I watched this movie a while ago but keep forgetting to talk about it. It’s worth watching, though. This documentary, produced by Morgan Spurlock (Supersize Me), follows Reverend Billy and the Church of Stop Shopping Gospel Choir on a tour of the United States. It is a brilliant criticism of the extreme commercialism that we almost all fall victims too, especially around Christmas. Reverend Billy doesn’t take himself or his church seriously; they don’t preach any religion but simply try to make people realize how ridiculous things are getting when it comes to materialism. He wants to make people stop and think, buy less and spend more quality time with their family instead. In order to do that, they invade malls, exorcise Wallmart signs and make a lot of people uneasy in the process. The movie is interspersed with sickening stats about how much we overspend and scenes of over-spoiled brats complaining that they received only ONE miniature Hummer for Christmas instead of two (plus a whole pile of other stuff). It’s definitely worth watching if you can find it; our local repertoire video store has it.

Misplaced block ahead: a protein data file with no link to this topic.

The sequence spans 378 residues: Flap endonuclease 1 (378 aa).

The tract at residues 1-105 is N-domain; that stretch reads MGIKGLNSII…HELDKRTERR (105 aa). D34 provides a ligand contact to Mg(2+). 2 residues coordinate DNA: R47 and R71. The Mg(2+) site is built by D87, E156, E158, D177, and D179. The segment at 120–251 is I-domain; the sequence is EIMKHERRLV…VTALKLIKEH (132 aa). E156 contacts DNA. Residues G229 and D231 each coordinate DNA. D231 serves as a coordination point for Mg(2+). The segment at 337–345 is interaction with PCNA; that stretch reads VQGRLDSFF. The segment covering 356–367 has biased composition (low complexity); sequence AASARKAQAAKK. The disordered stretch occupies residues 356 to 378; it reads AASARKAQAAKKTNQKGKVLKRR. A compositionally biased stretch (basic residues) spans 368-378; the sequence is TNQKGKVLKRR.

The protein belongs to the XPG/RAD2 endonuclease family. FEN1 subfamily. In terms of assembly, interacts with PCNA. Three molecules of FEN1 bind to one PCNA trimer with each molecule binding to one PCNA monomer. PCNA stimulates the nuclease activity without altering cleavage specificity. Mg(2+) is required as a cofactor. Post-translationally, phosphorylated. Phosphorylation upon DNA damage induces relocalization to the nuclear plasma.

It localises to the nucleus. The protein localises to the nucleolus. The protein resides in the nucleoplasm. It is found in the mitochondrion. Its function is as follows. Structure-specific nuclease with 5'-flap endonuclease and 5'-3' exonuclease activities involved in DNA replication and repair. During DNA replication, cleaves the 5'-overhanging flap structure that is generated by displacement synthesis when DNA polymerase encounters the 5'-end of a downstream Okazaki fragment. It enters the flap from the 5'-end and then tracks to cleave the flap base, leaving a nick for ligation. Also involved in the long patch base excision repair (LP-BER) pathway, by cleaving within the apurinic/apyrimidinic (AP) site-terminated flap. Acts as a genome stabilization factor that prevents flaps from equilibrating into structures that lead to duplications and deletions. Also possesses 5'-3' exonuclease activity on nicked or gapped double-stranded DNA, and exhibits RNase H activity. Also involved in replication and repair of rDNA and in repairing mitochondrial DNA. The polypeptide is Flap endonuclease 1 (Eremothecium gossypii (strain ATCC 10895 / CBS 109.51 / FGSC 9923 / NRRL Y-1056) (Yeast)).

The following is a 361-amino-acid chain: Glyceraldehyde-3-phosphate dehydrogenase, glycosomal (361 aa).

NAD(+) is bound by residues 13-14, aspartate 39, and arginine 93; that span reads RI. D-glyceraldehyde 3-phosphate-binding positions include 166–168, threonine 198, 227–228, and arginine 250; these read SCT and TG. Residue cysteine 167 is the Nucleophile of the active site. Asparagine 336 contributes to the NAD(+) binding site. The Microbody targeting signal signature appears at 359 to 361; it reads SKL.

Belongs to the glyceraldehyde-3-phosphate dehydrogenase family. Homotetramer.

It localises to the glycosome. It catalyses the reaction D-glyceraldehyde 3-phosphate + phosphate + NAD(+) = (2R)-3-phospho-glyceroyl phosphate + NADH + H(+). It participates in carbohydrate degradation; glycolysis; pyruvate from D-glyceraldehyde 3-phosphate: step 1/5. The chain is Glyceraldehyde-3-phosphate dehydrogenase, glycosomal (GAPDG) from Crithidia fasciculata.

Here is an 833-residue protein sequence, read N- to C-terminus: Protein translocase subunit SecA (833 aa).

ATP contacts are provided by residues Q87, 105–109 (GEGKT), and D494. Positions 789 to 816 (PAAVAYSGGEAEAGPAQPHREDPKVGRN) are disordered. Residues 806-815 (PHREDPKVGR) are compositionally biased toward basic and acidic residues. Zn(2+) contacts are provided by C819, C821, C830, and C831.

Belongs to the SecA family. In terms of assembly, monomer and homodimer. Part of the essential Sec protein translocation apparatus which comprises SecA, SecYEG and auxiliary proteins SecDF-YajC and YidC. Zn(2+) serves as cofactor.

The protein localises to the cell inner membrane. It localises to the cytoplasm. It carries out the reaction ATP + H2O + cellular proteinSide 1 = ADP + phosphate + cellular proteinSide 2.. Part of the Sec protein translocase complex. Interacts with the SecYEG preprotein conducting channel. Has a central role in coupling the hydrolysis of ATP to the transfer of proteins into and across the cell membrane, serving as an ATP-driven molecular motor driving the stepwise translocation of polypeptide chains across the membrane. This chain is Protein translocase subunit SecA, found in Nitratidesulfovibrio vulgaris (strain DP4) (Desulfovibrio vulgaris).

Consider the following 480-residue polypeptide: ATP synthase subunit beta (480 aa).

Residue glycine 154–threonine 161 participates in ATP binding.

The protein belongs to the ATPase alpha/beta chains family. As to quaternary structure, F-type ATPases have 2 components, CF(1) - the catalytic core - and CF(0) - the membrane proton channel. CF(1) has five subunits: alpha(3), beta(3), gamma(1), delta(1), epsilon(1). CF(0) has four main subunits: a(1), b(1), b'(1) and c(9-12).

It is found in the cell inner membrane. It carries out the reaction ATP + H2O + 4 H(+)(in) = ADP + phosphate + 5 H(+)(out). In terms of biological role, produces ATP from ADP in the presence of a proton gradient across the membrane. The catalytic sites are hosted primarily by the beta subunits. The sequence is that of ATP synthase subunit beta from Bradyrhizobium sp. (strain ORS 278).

The first of many

This morning, my son asked me for the first time: “What’s this?”

It wasn’t such a remarkable conversation. We were in the bathroom, he grabbed the corner of a towel, hung up to dry:

- What’s this?, he asked.
- Une serviette, I replied.
- Maman wash with serviette, he exclaimed.

See, nothing remarkable. But it’s the first time he asks (me, at least, and I don’t think he has asked Zak either) what something is. The thing is, I am an informed parent. I know that soon enough, he will be asking me what everything is, 20 times per hour. And I will be sick of it after a while, especially when he will be asking me about something he knows very well what it is because I have told him 20 times a day for the last 20 days. So that’s why I figure this is a remarkable thing. Because it is announcing a new phase.